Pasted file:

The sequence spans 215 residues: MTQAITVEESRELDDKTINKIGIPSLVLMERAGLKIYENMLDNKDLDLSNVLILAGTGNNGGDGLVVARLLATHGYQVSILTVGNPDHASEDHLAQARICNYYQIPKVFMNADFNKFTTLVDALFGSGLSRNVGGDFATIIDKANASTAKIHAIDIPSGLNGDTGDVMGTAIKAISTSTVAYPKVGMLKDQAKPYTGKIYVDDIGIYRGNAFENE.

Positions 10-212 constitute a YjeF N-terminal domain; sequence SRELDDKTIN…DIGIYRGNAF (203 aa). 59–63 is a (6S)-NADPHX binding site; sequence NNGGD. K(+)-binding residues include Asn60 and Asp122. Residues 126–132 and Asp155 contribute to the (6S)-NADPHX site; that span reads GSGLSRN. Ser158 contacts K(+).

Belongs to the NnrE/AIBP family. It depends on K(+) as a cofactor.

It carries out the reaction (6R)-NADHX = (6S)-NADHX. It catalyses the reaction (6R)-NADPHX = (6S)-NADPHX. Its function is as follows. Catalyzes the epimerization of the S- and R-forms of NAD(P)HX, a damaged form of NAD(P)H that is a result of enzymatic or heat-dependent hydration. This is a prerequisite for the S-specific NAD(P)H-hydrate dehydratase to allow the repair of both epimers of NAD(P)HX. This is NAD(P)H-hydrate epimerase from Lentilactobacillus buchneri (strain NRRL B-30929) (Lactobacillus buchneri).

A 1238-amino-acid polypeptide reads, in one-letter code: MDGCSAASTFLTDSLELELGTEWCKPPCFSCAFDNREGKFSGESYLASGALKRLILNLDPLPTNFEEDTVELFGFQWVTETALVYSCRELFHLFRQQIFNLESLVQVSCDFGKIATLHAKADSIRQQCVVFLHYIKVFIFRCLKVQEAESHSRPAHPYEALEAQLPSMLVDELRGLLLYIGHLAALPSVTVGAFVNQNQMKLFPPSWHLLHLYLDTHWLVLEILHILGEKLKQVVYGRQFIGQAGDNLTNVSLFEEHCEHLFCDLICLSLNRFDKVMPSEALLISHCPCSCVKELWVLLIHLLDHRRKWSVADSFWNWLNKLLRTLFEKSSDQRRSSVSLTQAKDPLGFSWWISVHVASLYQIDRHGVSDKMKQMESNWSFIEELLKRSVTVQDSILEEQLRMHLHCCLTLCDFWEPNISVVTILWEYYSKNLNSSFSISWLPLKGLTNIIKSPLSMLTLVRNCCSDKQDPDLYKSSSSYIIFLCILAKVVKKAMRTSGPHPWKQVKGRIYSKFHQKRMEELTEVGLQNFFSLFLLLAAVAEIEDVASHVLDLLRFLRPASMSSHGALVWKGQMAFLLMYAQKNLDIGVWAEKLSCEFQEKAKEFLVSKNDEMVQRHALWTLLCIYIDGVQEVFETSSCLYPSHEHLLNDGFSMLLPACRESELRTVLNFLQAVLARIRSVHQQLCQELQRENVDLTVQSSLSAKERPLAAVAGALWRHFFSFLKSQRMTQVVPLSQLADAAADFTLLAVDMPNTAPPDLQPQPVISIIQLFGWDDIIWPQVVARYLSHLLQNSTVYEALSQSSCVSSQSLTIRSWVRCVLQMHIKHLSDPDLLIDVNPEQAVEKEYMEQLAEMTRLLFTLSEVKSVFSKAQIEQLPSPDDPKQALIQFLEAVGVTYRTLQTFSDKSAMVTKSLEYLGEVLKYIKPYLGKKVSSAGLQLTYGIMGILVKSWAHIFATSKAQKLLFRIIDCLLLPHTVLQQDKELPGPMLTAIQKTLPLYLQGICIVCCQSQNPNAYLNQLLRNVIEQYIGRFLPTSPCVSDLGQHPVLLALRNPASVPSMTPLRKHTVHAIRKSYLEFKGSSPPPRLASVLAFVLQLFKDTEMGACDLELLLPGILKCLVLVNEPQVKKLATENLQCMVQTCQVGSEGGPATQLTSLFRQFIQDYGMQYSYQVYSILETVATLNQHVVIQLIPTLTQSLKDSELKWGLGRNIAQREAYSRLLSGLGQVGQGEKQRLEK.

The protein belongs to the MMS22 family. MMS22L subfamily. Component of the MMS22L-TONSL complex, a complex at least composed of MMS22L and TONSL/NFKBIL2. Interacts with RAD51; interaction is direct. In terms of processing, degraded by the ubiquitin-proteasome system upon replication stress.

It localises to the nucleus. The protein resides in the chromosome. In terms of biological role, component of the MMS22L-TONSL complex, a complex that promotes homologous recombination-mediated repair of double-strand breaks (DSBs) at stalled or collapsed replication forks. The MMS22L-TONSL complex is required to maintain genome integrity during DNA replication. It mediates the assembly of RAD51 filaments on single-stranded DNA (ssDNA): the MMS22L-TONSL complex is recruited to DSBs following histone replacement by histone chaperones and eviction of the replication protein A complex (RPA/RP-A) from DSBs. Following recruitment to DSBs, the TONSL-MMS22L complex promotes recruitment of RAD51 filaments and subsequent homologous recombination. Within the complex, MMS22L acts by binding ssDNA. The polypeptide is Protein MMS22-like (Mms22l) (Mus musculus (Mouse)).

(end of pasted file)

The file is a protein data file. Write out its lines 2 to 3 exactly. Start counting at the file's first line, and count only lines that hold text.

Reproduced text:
Positions 10-212 constitute a YjeF N-terminal domain; sequence SRELDDKTIN…DIGIYRGNAF (203 aa). 59–63 is a (6S)-NADPHX binding site; sequence NNGGD. K(+)-binding residues include Asn60 and Asp122. Residues 126–132 and Asp155 contribute to the (6S)-NADPHX site; that span reads GSGLSRN. Ser158 contacts K(+).

Belongs to the NnrE/AIBP family. It depends on K(+) as a cofactor.